The Texas Supreme Court has accepted a certified question from the U.S. Court of Appeals for the Fifth Circuit that may affect the interpretation of construction contracts across the state.
The case, Maxim Crane Works, L.P. v. Zurich American Insurance Company (No. 19-20849), arose from a 2013 accident on a construction site in Houston. The general contractor, Skanska USA, Inc., hired subcontractor Berkel & Co. Contractors as a subcontractor on the project and required all of its subcontractors to participate in a contractor-controlled insurance program (CCIP). The CCIP provided both workers’ compensation and commercial liability coverage. Berkel subsequently leased a crane from Maxim, which required Berkel to list Maxim as an additional insured under Berkel’s commercial liability policy, underwritten by Zurich. Berkel took sole responsibility for operating the crane while in its possession. While being operated by a Berkel employee, the boom collapsed, crushing the leg of a Skanska project supervisor. The employee received workers’ compensation benefits from the CCIP for his injured leg, which was eventually amputated. The employee then sued Berkel and Maxim in Texas state court for negligence. Maxim sought coverage under Berkel’s CGL policy from Zurich. On the basis that Maxim, a third party, could not obtain indemnification from Berkel for Berkel’s negligence under §150.102, Tex. Ins. Code (the Texas Anti-Indemnity Act, or TAIA), Zurich denied coverage. Maxim argues, however, that the anti-indemnity statute does not apply because the injured Skanska employee was at the same time an “employee” of Berkel. If this were the case, an additional insured could obtain indemnification under §150.103. Rather than explain this theory, I will defer to Judges Smith, Ho, and Oldham:
Maxim argues that Berkel was effectively Lee’s “co-employer,” so the employee exception applies. The logic goes like this: Maxim was covered by the Berkel CGL Policy, which insured injuries to Berkel’s employees caused by Maxim’s negligence. In the Berkel v. Lee suit, Berkel was deemed to be Lee’s “co-employee” under the TWCA. Next, “co-employee” and “co-employer” are interchangeable terms, meaning that Lee is “functionally” Berkel’s employee. And if Lee is Berkel’s employee, then the exception permitting additional insured coverage for employees applies and Maxim can claim coverage under Berkel’s CGL Policy. Thus, this case turns on the meaning of “employee” under the TAIA.
The “problem” here is that §150.101, the definitions section of the TAIA, does not define “employee.” Applying the rule of statutory construction that undefined terms are given their ordinary meaning, Zurich argues that the injured person was employed by Skanska, not Berkel. Maxim instead points to the Texas Workers’ Compensation Act, as interpreted by the 14th Court of Appeals (Houston), to supply the definition of “employee” for TAIA. That court held that Skanska’s employee was indeed a “co-employee” of Berkel under the Workers’ Compensation Act. See Berkel & Co. Contractors, Inc. v. Lee, 543 S.W.3d 288, 296 (Tex. App.—Houston [14th Dist.] 2018, pet. denied), reh’g granted in part (Jan. 23, 2018), reh’g denied (Mar. 6, 2018). Consequently, the court held that the employee’s suit against Berkel was barred by the exclusive remedy of workers’ compensation. The court also held that Maxim had not preserved its appeal with respect to the interpretation of TAIA. SCOTX declined review.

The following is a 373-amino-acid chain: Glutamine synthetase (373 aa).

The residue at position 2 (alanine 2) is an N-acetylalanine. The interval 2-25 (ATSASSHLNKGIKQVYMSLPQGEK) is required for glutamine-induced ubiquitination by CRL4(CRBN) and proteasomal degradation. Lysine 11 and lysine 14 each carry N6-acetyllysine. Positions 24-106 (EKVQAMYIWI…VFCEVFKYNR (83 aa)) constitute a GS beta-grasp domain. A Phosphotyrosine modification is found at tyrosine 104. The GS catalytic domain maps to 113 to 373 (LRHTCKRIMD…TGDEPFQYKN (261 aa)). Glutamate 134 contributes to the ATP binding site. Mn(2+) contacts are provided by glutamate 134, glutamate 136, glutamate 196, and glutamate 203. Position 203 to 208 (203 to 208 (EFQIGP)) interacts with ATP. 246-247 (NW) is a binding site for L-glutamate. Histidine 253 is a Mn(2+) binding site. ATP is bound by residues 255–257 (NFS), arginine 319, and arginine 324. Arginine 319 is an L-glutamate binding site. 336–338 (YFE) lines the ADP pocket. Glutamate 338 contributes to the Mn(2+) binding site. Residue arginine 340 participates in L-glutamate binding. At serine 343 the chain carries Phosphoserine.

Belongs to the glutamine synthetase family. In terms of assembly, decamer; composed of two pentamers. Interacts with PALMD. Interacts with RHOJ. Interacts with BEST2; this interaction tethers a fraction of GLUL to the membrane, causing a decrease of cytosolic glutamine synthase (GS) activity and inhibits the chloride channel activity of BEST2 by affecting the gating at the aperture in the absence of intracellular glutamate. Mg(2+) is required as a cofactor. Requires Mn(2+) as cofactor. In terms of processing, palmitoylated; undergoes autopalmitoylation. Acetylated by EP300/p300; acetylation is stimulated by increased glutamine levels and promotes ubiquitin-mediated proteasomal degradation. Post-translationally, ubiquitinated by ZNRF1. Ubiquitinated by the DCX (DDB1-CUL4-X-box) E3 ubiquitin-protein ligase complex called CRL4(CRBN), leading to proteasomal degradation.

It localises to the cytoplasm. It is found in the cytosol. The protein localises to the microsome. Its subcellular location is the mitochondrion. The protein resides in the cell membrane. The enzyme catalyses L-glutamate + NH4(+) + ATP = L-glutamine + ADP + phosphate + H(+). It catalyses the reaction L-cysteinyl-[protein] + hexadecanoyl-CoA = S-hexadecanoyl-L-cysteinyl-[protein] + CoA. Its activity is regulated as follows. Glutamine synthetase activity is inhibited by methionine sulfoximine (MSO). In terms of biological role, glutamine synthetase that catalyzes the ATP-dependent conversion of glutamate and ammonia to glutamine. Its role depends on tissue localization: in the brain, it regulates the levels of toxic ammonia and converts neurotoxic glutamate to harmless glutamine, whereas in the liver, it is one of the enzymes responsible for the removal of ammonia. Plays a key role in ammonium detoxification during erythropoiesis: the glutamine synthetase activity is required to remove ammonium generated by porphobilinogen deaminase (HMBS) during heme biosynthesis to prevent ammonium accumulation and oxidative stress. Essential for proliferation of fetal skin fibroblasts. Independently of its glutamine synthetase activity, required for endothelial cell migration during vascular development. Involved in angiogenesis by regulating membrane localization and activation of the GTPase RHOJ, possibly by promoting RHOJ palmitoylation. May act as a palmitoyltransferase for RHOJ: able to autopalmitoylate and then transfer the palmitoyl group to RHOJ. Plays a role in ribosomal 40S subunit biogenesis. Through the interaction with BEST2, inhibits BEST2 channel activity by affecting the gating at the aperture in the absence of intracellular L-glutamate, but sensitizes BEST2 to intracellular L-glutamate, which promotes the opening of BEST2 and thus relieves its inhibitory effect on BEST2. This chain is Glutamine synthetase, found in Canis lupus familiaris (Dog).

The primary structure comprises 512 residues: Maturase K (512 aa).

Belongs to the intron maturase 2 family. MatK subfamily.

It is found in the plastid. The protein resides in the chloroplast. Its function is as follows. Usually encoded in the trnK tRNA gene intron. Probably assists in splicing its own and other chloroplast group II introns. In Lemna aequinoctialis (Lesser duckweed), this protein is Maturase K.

The present case, and why the TAIA question is now before SCOTX, arose out of a suit filed by Maxim against Zurich in state court. Zurich removed the case to federal court on diversity grounds. The federal district court granted summary judgment for Zurich on the basis that Skanska’s employee was not an employee of Berkel for purposes of §150.102. On appeal to the Fifth Circuit, the panel found no law interpreting TAIA with respect to whether a statutory employee under the workers’ compensation statute retains that identity for purposes of the anti-indemnity statute. In light of the prevalence of CCIPs in Texas construction contracts, the panel thought it advisable to ask SCOTX for an answer to the question. The precise question posed by the panel is this: Whether the employee exception to the TAIA, Texas Insurance Code § 151.103, allows additional insured coverage when an injured worker brings a personal injury claim against the additional insured (indemnitee), and the worker and the indemnitee are deemed “co-employees” of the indemnitor for purposes of the TWCA.
SCOTX has scheduled oral argument in the case for 9 a.m., December 2. We suspect the entire construction bar will be tuned in, as we will be.